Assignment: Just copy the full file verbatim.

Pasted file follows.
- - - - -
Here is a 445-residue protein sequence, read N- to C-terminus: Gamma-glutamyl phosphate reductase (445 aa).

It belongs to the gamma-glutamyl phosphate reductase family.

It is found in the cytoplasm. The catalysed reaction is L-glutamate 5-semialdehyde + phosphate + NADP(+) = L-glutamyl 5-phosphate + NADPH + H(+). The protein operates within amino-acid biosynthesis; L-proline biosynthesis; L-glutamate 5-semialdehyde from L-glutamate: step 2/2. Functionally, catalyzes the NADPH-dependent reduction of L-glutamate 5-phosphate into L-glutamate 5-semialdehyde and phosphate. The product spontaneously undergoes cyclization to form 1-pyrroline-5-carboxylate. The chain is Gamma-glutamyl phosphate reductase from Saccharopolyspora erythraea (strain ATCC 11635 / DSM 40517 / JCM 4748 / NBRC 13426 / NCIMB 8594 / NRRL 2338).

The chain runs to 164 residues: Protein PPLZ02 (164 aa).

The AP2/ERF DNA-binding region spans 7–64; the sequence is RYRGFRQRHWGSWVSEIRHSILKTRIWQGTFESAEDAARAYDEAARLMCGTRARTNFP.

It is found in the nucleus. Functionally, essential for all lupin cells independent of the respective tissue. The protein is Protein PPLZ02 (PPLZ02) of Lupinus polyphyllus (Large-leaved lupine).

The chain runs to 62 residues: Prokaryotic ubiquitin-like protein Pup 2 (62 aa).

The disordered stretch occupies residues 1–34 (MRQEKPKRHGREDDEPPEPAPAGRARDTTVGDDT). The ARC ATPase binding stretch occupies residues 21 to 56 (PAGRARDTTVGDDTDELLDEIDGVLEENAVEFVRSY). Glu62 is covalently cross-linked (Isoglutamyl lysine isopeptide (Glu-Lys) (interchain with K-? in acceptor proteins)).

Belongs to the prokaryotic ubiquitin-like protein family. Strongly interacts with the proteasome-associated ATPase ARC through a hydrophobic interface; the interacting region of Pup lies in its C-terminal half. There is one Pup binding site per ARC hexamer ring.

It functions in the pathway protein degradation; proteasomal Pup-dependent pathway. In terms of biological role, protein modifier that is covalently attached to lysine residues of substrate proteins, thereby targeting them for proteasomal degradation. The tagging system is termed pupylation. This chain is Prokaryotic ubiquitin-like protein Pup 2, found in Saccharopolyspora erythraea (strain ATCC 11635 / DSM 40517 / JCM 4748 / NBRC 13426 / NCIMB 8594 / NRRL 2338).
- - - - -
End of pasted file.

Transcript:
Here is a 445-residue protein sequence, read N- to C-terminus: Gamma-glutamyl phosphate reductase (445 aa).

It belongs to the gamma-glutamyl phosphate reductase family.

It is found in the cytoplasm. The catalysed reaction is L-glutamate 5-semialdehyde + phosphate + NADP(+) = L-glutamyl 5-phosphate + NADPH + H(+). The protein operates within amino-acid biosynthesis; L-proline biosynthesis; L-glutamate 5-semialdehyde from L-glutamate: step 2/2. Functionally, catalyzes the NADPH-dependent reduction of L-glutamate 5-phosphate into L-glutamate 5-semialdehyde and phosphate. The product spontaneously undergoes cyclization to form 1-pyrroline-5-carboxylate. The chain is Gamma-glutamyl phosphate reductase from Saccharopolyspora erythraea (strain ATCC 11635 / DSM 40517 / JCM 4748 / NBRC 13426 / NCIMB 8594 / NRRL 2338).

The chain runs to 164 residues: Protein PPLZ02 (164 aa).

The AP2/ERF DNA-binding region spans 7–64; the sequence is RYRGFRQRHWGSWVSEIRHSILKTRIWQGTFESAEDAARAYDEAARLMCGTRARTNFP.

It is found in the nucleus. Functionally, essential for all lupin cells independent of the respective tissue. The protein is Protein PPLZ02 (PPLZ02) of Lupinus polyphyllus (Large-leaved lupine).

The chain runs to 62 residues: Prokaryotic ubiquitin-like protein Pup 2 (62 aa).

The disordered stretch occupies residues 1–34 (MRQEKPKRHGREDDEPPEPAPAGRARDTTVGDDT). The ARC ATPase binding stretch occupies residues 21 to 56 (PAGRARDTTVGDDTDELLDEIDGVLEENAVEFVRSY). Glu62 is covalently cross-linked (Isoglutamyl lysine isopeptide (Glu-Lys) (interchain with K-? in acceptor proteins)).

Belongs to the prokaryotic ubiquitin-like protein family. Strongly interacts with the proteasome-associated ATPase ARC through a hydrophobic interface; the interacting region of Pup lies in its C-terminal half. There is one Pup binding site per ARC hexamer ring.

It functions in the pathway protein degradation; proteasomal Pup-dependent pathway. In terms of biological role, protein modifier that is covalently attached to lysine residues of substrate proteins, thereby targeting them for proteasomal degradation. The tagging system is termed pupylation. This chain is Prokaryotic ubiquitin-like protein Pup 2, found in Saccharopolyspora erythraea (strain ATCC 11635 / DSM 40517 / JCM 4748 / NBRC 13426 / NCIMB 8594 / NRRL 2338).